Not power. Not responsibility. Just a rather petty personal vendetta. Peter wants Jameson to cause him trouble, so that he can make a fool of Jameson, to punish him for causing him trouble. Jameson wants to cause Spider-Man trouble because he’s made a fool of him whenever he’s caused him trouble in the past. I don’t want to come over all Fifty Shades of Grey, but sometimes the victim really is asking for it. And it isn’t always clear who the victim is.

Peter Parker believes he is the most important person in the world. He acts as if he’s the star of the comic and everyone else merely the supporting cast. In issue #4 he was blaming God when he had a bad day, although he now prefers to blame someone called Fate. In the last few hours, he has experienced some good things (stopping a crime and making a sale) and some bad things (facilitating a new super-villain, and upsetting his girlfriend). When the good stuff happens, he puts it down to a “lucky break” and generalizes that the whole universe is on his side. ("Everything is going my way for a change!”) When the bad stuff happens, he thinks he has been singled out for “bad luck” and decides that everyone is against him. ("My luck runs the gamut from bad to hopeless!”) He may have a lot of power: but he is really not very good at taking responsibility. 

There is a sub-plot. It is also about bullying. Flash knows that Peter has been dating Liz, and is furious. He wants to call Peter out; fight with him; settle the matter like gentlemen after school. Peter is not interested. He's more worried about the killer robot he has stupidly unleashed. By page 9, Peter Parker’s two worst enemies will be chasing him down the same street. 

Has Peter Parker transgressed the Schoolboy Code by having a study date with Liz? It isn’t clear if Liz was ever officially going steady with Flash, or whether she ever officially dumped him, or whether that makes any difference. Liz certainly initiated last issue’s date, and as far back as issue #4 Flash accepted, although he didn’t like, that Liz had the right to go out with Peter if she really wanted to. Flash doesn’t behave very well — he makes himself look ridiculous, chasing Peter down the street with a mob of kids shouting, “yipee”, and hanging around outside Peter’s front door until he is actually moved on by the police. But he issues a challenge, more or less, telling Peter than he will wait for him after school. And when Peter avoids the fight — literally runs away — Flash is primarily interested, not in catching Peter and hurting him, but in getting him to admit that he is “chicken” or “yellow.” Flash’s dominance have been challenged. He needs either a duel or a submission. Peter gives him neither.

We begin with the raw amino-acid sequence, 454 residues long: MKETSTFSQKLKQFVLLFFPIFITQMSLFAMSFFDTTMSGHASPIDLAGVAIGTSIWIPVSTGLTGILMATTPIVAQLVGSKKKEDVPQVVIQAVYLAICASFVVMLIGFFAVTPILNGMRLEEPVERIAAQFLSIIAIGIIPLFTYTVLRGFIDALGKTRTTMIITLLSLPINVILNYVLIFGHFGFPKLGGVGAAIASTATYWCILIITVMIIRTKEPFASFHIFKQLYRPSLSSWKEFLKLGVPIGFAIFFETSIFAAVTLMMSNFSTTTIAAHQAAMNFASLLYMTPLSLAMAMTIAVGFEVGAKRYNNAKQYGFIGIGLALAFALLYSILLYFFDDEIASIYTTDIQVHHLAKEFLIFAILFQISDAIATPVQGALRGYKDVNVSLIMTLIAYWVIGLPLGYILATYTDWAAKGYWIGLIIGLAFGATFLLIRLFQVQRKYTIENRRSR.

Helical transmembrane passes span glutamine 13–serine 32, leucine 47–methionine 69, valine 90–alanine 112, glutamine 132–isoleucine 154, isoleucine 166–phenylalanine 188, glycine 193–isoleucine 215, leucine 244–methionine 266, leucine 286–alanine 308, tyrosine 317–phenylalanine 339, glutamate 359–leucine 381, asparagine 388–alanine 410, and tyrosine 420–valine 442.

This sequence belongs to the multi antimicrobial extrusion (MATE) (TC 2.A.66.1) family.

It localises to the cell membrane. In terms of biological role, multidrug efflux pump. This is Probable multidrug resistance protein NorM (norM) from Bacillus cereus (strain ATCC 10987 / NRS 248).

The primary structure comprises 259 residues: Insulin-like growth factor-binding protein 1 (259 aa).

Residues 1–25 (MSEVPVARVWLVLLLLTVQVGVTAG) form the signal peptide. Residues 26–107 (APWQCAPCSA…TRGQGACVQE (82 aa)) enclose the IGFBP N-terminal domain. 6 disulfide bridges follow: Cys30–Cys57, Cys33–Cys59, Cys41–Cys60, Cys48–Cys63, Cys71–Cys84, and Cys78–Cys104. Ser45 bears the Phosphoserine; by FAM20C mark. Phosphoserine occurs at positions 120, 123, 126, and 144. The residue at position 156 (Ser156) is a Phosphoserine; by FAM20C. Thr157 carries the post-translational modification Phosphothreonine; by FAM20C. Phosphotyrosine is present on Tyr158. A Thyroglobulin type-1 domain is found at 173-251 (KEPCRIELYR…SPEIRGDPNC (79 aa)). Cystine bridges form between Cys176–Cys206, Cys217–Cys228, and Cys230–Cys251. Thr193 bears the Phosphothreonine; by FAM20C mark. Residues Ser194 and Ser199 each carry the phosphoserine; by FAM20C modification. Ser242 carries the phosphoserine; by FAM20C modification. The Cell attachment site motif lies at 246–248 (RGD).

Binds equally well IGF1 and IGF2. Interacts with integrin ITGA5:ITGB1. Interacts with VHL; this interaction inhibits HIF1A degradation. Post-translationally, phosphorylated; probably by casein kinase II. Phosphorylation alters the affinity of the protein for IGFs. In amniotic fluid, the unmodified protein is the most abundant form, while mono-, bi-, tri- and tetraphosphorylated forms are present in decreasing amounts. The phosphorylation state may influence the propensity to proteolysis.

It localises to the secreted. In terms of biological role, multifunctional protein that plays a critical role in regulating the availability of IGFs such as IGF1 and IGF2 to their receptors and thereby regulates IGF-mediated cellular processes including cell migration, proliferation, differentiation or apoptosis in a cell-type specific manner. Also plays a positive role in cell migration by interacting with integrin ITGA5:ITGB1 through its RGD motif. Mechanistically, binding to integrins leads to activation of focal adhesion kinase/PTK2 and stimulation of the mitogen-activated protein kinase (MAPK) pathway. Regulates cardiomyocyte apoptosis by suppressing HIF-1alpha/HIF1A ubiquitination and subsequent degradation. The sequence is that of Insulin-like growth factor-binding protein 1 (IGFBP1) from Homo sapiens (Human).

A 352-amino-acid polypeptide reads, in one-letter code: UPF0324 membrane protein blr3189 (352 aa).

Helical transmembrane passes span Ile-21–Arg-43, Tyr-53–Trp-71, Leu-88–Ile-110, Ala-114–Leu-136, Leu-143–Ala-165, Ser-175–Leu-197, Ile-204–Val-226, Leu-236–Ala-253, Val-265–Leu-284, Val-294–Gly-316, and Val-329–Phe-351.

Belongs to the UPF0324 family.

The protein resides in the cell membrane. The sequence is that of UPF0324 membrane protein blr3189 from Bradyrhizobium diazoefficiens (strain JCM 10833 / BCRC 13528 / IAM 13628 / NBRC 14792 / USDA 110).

Boys chasing Peter, Robot also chasing Peter, bystanders chasing robot.

We complained last time that the plots and sub-plots were weakly pulled together: but this time it all runs like clockwork. Peter is jumpy because he knows Jonah’s robot is going to come after him; he leaves school in a hurry to change into Spider-Man. Flash and the other kids assume that he is running from the fight. This leads to one of the all time great farcical situations: a mob of boys are chasing Peter; the robot is also chasing Peter; and (just to make things more confusing) three bystanders are chasing the robot. 

This isn't just a great gag: it's essential to the architecture of the story. The robot homes in on on the spider-force. So whenever Peter Parker is near the robot, his secret identity is compromised. Ditko needs a reason why the robot doesn’t simply home in on Parker and reveal his identity to the world. The solution — so brilliant we probably don’t even notice there is a problem — is that there is a gang of boys between the robot and Peter Parker.

The robot itself is a well-tempered plot device. It functions have been precisely defined in order to get us to the denouement that Ditko wants. If it were just a piece of hardware, then Spider-Man would fight with it and eventually beat it. But it has four unique characteristics. 

1: It infallibly homes in on Spider-Man

2: It shoots out metal cables which are too strong for Spider-Man to break. Never mind that we have seen him bending steel and breaking chains: it is established from the get-go that the robot has special cables that Spider-Man can’t break. 

3: It moves fairly slowly. Spider-Man can outrun it fairly easily. But that’s all he can do. If he stops, the robot will immobilize him. 

4: It’s a robot. Spider-Man gets tired. The robot doesn’t. 

So the issue turns into a chase. Spider-Man runs from the robot; the robot chases Spider-Man. (In a way, this is yet another issue without a proper fight.)